You’re going to be in space for a big event near the end of the year. The general election here in the United States is held in November just about a week before you’re supposed to land. Do you have to vote before you leave to go to Russia?

Actually not. We’ll, there’s a program called Voting from Space, we’re workin’ through it right now. I’m a, actually a Florida voter so it, we had to have a little bit more work involved—Texas has already, worked through the process—and I, I will actually be voting from space.

You’re going to become commander of the International Space Station when Expedition 33 begins. How’s that going to change life for you on board?

Well, you know, I have such a great crew. I, I, really, it’s not going to physically change anything. Everybody up there is so experienced and so knowledgeable, I mean, I just can’t say enough about Yuri and Aki, they’re just great crew members to have and, you know, I, I’m falling back on them all the time for them to take the lead on stuff. They’re great, they’re just, they’re just perfect. But I think the one thing that it, it will change is, you know, just the roles and responsibilities, so, and that’s in regards to emergencies or something like that, if we have any problems with the space station. We’ve practiced all this on the ground already beforehand for fires, depresses or a toxic type of spill and what, and what we’re going to do, so once Gennady’s crew leaves we’ll become the prime crew and so we’re the prime crew to work with any of those, if we have any of those problems, to work at, out any of those problems. Soon thereafter we’ll also be getting the crew with Kevin Ford, Oleg Novitsky and Evgeny Tarelkin, and on that crew we have Kevin, who’s flown on the shuttle, and two Russian rookies, and so I think it will be our crew’s chance to show them, show them the ways and how, how to live and work on the International Space Station. So I think our responsibility at that time is to be, first, good hosts, secondly good, good role models and get them ready as essentially rookies on the space station to, to run the space station. So I think we had that, we have that added responsibility. As, like I said, as commander myself, I, my, my, a friend of mine asked me, are you nervous about this, and I said, no, I’m not nervous at all. I’ve got a, a team that we’ve worked for the last two and a half years together, and I think that is, that’s where you really foster that leadership-followership thing is actually the, the two years beforehand. When you get up on the space station, you know what to do, so I’m not nervous about it all. I’m psyched.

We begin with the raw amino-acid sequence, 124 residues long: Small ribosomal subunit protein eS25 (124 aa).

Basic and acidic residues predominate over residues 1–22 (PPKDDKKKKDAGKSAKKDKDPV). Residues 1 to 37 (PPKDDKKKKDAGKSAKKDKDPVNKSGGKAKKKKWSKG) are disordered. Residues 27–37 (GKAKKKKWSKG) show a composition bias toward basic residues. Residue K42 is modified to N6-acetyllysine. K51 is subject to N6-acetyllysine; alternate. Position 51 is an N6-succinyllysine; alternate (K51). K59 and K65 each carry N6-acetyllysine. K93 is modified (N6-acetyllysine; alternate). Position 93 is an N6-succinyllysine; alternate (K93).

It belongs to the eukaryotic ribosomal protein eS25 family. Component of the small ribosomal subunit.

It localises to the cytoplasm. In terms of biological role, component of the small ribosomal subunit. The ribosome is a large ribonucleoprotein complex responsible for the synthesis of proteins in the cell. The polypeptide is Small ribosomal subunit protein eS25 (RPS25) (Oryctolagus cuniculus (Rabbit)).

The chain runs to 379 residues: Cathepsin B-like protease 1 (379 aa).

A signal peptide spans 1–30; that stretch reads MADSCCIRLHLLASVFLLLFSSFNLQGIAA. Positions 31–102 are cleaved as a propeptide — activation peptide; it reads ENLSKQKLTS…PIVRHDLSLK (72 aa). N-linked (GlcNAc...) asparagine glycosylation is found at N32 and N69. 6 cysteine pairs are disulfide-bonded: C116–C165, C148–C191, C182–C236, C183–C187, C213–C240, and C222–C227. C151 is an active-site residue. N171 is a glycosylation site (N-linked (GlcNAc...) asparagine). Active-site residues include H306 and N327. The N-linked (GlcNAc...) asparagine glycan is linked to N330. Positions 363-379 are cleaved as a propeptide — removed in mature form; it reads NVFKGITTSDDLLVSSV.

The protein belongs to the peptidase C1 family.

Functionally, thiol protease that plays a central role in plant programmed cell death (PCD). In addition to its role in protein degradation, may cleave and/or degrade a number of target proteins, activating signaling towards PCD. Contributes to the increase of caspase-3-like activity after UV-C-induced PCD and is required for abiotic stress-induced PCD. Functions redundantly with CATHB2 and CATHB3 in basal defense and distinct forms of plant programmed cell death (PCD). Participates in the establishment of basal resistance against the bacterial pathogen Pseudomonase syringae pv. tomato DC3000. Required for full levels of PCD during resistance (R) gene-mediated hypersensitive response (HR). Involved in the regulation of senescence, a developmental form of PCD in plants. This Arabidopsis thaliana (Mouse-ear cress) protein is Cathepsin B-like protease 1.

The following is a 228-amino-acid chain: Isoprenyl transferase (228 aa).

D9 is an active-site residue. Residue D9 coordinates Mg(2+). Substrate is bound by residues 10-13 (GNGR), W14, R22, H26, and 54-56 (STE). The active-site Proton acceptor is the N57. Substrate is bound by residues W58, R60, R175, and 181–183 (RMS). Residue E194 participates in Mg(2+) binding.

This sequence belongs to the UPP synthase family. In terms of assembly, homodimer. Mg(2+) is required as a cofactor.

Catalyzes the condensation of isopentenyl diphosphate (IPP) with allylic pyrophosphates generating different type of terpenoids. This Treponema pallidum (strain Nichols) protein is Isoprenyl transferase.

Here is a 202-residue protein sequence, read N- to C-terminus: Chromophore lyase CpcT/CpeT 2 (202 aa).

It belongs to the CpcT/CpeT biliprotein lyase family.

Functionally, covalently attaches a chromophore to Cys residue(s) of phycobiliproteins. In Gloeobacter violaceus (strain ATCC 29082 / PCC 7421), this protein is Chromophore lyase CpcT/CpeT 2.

The station gets supplies currently on uncrewed ships that are launched by Russia, Europe and Japan. We’ve referred to the fact that there are two new cargo ships being developed under NASA’s Commercial Orbital Transportation Services program that should be flying during your mission. Fill us in on these new vehicles and, and how they mix in with the current fleet.